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Social media integration with core business applications still lacking

Social media capability hasn't been woven into the core applications of most organizations. Could social media integration make a difference, and if so, how?

Social media is pervasive in business today. And its power to create collective awareness and consensus has put...

it on the radar of organizations of all kinds.

Collaboration platforms like SharePoint 2013, when integrated with social media tools such as Yammer, are facilitating new business processes. Spontaneous contributions to business events, ongoing dialogue about operations, and contribution of knowledge and feedback all improve enterprise operations in the ways that count.

But despite return on investment, social media integration isn't yet part of the core applications of most organizations. Could it make a difference there, and if so, how? As yet, there's no clear path, no standard, no best practice.

After all, social media events tend to be unstructured and spontaneous; social media objects tend to conform to no particular format or standard; and social media data, when it's available, tends to be restricted in purpose and standalone in delivery, not really associated with business data.

But is that the end of the story? Is it possible, in spite of these limitations, to bring the benefits of social media into core business applications?

Injecting social media into applications

With those core applications -- which can cover a staggering spectrum, from accounting systems to inventory control, from human resources software to ERP to CRM -- carefully and strategically defined endpoints are key to the quality of their input and output. Where can social media touch those systems for the better? Here are some possibilities.

Workflow: With every new release, enterprise application vendors are building additional workflow into their products. Increasingly, automation of business processes is a strategic imperative; reduction in time of execution, cost of operation and human error are essential to competitive edge in the increasingly agile marketplace. In the past, workflow wasn't as robust or fault-tolerant. Today, many if not most, enterprise application providers offer versatile workflow that can deal with interruption and error effectively.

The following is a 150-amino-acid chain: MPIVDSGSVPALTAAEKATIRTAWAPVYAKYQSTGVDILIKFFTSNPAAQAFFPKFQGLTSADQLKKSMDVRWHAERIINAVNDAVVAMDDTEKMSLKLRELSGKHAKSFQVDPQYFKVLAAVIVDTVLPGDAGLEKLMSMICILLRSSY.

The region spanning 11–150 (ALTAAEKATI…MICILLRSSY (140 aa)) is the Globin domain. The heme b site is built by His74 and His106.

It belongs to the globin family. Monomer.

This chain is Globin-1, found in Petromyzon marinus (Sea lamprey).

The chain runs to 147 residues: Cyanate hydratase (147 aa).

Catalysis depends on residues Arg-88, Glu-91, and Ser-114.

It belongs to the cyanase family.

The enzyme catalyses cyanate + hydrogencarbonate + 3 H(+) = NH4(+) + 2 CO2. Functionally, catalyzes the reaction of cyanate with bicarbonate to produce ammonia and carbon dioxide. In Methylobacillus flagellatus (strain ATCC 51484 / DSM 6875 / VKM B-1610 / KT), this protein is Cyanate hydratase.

Enter social media. While the selective draw and systematic crunch of data define the internal events of most enterprise applications, workflow and the flow of social media share similar goals: information moving through the enterprise, seeking human attention and intervention. It is now possible, and increasingly desirable, to find opportunities to merge those streams -- to incorporate the collective voice of the enterprise in approval processes. Given the current friendliness of social media platforms to Web service access and XML interfaces, this is a promising new use case for social media.

Reporting: Sophistication in enterprise reporting, with the current ubiquity of dashboards and key performance indicators (KPIs), also opens doors for social media integration. The same Web service/XML friendliness is now prevalent in even the most vanilla enterprise application reporting modules, as upper management has come to expect critical numbers in the media of its choosing.

Social media is tailor-made for a QA methodology.

It's a matter of endpoints, and since the endpoints can now be anything, why not social media? SharePoint is already a popular repository for KPIs originating in other systems. And if numbers can be served up on social form dashboards, why not introduce them directly into the social media stream? This can help tear down silos, lateralize awareness of enterprise performance, and it may stimulate the group mind in serendipitous ways.

Quality assurance (QA): Finally, there's the QA process -- also important in an increasingly competitive marketplace. Within IT itself, there's a concept called "iterative development," which means taking multiple stabs at getting a new piece of software right by building it over and over, improving it slightly with each pass and scoring the improvements.

Social media is tailor-made for such a methodology. It is commonplace for those participating in social information streams to contribute, go elsewhere, return, update, contribute and so on. As with workflow, there's a great deal of conceptual overlap already in place between social media processes and iterative development. Why not iterative business processes, refined by cyclic review and approval from many participants (at many levels), and audited and measured for improvement with each cycle?

These possibilities sound far-fetched, and they are, but they're also all achievable with technology that's already available (and, often in place) today. It's a matter of thinking outside the box, being willing to try new things with social media, and letting them fail until they don't. After all, 10 years ago, social media for business was far-fetched.

This was last published in October 2014

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